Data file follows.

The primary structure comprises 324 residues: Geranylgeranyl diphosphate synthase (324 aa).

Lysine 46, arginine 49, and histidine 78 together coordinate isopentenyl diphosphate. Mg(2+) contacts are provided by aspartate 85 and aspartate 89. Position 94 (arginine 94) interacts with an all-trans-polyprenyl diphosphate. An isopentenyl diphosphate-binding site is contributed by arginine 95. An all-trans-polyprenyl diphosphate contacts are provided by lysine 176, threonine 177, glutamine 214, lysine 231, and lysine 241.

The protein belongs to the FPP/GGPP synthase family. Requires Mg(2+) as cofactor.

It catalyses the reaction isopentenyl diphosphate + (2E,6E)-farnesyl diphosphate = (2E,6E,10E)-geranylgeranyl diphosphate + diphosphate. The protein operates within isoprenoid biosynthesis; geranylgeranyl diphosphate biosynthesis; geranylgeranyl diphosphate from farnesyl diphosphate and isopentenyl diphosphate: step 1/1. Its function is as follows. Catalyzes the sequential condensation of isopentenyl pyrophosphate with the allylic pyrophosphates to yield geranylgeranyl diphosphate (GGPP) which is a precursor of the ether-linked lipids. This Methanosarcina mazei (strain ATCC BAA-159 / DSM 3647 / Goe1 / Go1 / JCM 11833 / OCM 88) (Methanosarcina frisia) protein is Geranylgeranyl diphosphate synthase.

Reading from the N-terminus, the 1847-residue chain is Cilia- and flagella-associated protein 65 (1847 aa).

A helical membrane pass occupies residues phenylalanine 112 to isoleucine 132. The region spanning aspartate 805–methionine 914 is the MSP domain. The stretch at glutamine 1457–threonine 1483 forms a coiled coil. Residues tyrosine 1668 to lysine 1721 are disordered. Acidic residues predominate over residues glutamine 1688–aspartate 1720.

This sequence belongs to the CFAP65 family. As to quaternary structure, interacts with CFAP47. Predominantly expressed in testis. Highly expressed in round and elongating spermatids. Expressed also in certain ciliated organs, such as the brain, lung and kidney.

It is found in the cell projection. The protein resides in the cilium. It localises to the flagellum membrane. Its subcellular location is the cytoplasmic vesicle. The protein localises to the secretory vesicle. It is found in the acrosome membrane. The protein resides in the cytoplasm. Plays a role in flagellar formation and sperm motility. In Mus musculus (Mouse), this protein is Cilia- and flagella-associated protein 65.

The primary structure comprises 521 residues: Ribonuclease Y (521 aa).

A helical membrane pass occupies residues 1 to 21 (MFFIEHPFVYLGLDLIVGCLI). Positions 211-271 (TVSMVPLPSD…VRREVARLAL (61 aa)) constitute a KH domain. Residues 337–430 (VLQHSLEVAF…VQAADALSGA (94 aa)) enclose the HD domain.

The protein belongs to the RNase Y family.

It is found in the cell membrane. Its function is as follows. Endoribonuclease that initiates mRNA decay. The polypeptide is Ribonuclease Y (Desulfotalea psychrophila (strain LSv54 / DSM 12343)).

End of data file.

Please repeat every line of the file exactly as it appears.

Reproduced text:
The primary structure comprises 324 residues: Geranylgeranyl diphosphate synthase (324 aa).

Lysine 46, arginine 49, and histidine 78 together coordinate isopentenyl diphosphate. Mg(2+) contacts are provided by aspartate 85 and aspartate 89. Position 94 (arginine 94) interacts with an all-trans-polyprenyl diphosphate. An isopentenyl diphosphate-binding site is contributed by arginine 95. An all-trans-polyprenyl diphosphate contacts are provided by lysine 176, threonine 177, glutamine 214, lysine 231, and lysine 241.

The protein belongs to the FPP/GGPP synthase family. Requires Mg(2+) as cofactor.

It catalyses the reaction isopentenyl diphosphate + (2E,6E)-farnesyl diphosphate = (2E,6E,10E)-geranylgeranyl diphosphate + diphosphate. The protein operates within isoprenoid biosynthesis; geranylgeranyl diphosphate biosynthesis; geranylgeranyl diphosphate from farnesyl diphosphate and isopentenyl diphosphate: step 1/1. Its function is as follows. Catalyzes the sequential condensation of isopentenyl pyrophosphate with the allylic pyrophosphates to yield geranylgeranyl diphosphate (GGPP) which is a precursor of the ether-linked lipids. This Methanosarcina mazei (strain ATCC BAA-159 / DSM 3647 / Goe1 / Go1 / JCM 11833 / OCM 88) (Methanosarcina frisia) protein is Geranylgeranyl diphosphate synthase.

Reading from the N-terminus, the 1847-residue chain is Cilia- and flagella-associated protein 65 (1847 aa).

A helical membrane pass occupies residues phenylalanine 112 to isoleucine 132. The region spanning aspartate 805–methionine 914 is the MSP domain. The stretch at glutamine 1457–threonine 1483 forms a coiled coil. Residues tyrosine 1668 to lysine 1721 are disordered. Acidic residues predominate over residues glutamine 1688–aspartate 1720.

This sequence belongs to the CFAP65 family. As to quaternary structure, interacts with CFAP47. Predominantly expressed in testis. Highly expressed in round and elongating spermatids. Expressed also in certain ciliated organs, such as the brain, lung and kidney.

It is found in the cell projection. The protein resides in the cilium. It localises to the flagellum membrane. Its subcellular location is the cytoplasmic vesicle. The protein localises to the secretory vesicle. It is found in the acrosome membrane. The protein resides in the cytoplasm. Plays a role in flagellar formation and sperm motility. In Mus musculus (Mouse), this protein is Cilia- and flagella-associated protein 65.

The primary structure comprises 521 residues: Ribonuclease Y (521 aa).

A helical membrane pass occupies residues 1 to 21 (MFFIEHPFVYLGLDLIVGCLI). Positions 211-271 (TVSMVPLPSD…VRREVARLAL (61 aa)) constitute a KH domain. Residues 337–430 (VLQHSLEVAF…VQAADALSGA (94 aa)) enclose the HD domain.

The protein belongs to the RNase Y family.

It is found in the cell membrane. Its function is as follows. Endoribonuclease that initiates mRNA decay. The polypeptide is Ribonuclease Y (Desulfotalea psychrophila (strain LSv54 / DSM 12343)).